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Page 193

It seems selfish to stroke myself, just myself,
when so much lonely skin (pale and bluey-pink
and every shade of gold to dusk to dark -- dance
of the hours) cries out for stroking, for the stoking
of our dying embers. To be stroked by another
includes surprise, the tinge of danger:

Who knows what secret signs will be inscribed
(invisibly, indelibly) on skin by eloquent fingers --
not quite invisible, always that momentary whitening
or graying, that instant when coy blood retreats,
then returns (blushing) for more. One has to learn
speed-reading (where one finger strokes quickly
down the center [I love to stroke, quickly, your downy
center] of each page, a few inches from the spine,
axis of literature and all our tingling nerves) -- one must
speed-read to catch the inscriptions that so quickly vanish
beneath our fingers.

I gave up masturbation years ago, because I could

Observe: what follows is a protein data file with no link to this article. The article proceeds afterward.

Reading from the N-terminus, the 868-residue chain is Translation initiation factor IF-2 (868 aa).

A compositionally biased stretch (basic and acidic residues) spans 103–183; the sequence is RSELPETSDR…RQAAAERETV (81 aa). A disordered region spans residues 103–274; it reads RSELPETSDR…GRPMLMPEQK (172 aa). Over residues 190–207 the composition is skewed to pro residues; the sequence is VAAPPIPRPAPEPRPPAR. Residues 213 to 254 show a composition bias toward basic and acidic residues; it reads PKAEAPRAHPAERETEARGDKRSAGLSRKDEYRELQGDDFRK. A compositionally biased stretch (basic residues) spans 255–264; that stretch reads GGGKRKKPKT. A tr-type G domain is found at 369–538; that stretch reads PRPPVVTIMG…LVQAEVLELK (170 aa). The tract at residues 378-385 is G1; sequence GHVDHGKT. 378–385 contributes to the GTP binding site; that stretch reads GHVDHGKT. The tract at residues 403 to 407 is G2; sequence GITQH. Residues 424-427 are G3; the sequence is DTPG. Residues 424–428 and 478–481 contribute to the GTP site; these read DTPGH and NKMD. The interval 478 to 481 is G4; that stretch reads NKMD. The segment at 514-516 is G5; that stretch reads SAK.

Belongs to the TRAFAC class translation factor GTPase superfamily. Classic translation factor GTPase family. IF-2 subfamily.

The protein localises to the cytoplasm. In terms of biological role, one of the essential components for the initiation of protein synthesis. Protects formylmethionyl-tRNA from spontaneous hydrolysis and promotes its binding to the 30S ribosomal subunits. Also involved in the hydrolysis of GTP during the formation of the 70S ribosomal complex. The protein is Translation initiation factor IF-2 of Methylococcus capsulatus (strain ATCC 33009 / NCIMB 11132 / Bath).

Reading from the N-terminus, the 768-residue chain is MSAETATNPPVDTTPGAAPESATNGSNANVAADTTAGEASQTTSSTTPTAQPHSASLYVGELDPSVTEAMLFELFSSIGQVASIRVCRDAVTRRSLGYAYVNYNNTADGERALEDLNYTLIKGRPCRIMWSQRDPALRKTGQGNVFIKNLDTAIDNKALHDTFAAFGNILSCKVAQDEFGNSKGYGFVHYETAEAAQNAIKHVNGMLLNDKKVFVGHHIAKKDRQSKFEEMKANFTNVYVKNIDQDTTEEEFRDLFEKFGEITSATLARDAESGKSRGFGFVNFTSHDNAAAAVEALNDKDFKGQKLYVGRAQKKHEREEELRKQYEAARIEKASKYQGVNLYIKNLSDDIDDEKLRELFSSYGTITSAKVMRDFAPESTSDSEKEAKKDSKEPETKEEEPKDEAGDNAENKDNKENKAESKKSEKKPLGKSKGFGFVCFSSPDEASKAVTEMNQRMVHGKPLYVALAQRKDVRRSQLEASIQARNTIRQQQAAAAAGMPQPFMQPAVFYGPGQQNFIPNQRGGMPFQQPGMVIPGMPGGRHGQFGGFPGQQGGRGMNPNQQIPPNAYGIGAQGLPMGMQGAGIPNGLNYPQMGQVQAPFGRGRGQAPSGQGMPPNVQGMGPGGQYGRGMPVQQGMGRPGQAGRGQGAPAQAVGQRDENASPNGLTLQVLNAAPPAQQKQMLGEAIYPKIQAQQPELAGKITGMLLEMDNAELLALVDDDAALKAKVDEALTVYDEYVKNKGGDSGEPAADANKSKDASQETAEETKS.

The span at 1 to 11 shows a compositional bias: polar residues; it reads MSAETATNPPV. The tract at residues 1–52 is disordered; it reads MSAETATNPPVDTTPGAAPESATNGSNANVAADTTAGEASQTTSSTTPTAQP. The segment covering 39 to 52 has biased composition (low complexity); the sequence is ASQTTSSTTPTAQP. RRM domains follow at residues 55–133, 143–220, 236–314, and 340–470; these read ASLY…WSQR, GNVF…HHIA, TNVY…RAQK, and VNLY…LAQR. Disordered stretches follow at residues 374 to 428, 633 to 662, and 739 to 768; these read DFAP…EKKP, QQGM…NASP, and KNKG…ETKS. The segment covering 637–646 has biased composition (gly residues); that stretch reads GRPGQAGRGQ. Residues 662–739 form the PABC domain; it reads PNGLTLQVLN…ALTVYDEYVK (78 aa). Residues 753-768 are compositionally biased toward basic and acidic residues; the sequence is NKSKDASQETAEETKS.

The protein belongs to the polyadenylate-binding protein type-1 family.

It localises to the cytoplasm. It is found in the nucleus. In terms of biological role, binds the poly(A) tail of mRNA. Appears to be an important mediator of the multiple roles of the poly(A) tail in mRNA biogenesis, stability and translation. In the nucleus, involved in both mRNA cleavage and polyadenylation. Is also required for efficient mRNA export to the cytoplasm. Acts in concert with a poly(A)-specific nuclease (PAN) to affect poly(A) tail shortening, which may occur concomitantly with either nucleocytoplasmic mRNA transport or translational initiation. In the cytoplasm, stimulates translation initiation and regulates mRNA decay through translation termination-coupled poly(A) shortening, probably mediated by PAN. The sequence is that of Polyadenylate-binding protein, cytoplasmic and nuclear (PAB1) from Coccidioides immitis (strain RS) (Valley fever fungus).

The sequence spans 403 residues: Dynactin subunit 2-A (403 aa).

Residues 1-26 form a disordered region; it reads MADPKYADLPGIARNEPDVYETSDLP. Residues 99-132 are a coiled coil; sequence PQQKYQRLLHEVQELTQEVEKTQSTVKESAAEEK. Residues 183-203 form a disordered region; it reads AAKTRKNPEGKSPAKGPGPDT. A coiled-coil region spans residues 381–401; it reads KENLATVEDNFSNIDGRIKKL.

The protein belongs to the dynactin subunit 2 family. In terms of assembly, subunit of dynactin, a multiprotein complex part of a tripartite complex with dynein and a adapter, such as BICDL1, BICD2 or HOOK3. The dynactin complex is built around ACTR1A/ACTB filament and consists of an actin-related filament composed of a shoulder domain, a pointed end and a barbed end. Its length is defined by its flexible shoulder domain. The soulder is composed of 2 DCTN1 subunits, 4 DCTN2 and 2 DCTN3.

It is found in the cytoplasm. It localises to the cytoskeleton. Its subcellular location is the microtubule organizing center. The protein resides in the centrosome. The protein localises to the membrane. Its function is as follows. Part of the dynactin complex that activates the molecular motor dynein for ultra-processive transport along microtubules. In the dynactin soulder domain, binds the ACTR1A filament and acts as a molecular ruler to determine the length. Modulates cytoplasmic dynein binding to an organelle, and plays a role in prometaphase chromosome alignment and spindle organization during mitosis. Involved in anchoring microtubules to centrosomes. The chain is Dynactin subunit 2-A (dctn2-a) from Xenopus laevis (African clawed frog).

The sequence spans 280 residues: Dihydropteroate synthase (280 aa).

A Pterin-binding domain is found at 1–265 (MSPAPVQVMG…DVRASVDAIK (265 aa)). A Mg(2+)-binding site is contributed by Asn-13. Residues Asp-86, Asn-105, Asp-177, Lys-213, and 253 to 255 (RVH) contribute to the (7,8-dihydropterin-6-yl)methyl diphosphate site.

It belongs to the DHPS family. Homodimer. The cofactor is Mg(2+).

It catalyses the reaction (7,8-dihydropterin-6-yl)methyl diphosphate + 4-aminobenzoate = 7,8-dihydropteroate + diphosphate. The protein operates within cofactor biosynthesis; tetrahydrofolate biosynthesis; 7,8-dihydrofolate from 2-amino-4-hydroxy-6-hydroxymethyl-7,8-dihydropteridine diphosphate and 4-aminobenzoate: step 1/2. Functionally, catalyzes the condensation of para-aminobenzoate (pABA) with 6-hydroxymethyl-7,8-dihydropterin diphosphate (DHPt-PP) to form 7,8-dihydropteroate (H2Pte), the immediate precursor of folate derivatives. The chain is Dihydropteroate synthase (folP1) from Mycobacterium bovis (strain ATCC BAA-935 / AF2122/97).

(just as I started at age 13 to find out if I could)
and because of all that it is not,
and because, having come to think well of myself,
I began to think it a selfish act.
But if, still naked from sleep, I grope for my notebook
(careful not to upset the lamp or sweep pens behind
the bed-table, noticing the thin skin of dust on its surface),
and lie, naked, writing, might I not excite myself,

speaking of the petal-clinging softness of labial skin,
the sleekness of the inner thigh (thy inner thee),
the give and take of breasts -- might I not begin to notice
penis-creep along my own thigh, touch the rascal,
stroke once or twice, just to establish a hand-shake,
remind myself that I am online; the pilot light yet burns,

and perhaps you are here with me. Perhaps I am not
talking only to myself?

Note: Imagery entails dangers and responsibilities.

Stanza 2 refers to the human spine, but also to the spine of a book. One can read a book slowly (the markings don't quickly vanish), but those made by caresses are soon unreadable – hence the speed-reading metaphor. A lover's skin is the latest variant of the blank page. Since "the inner thigh" is pronounced "thee inner thy", it is neatly reversed by "thy inner thee" (though the "th" sound in thigh is not voiced as it is in "thy").

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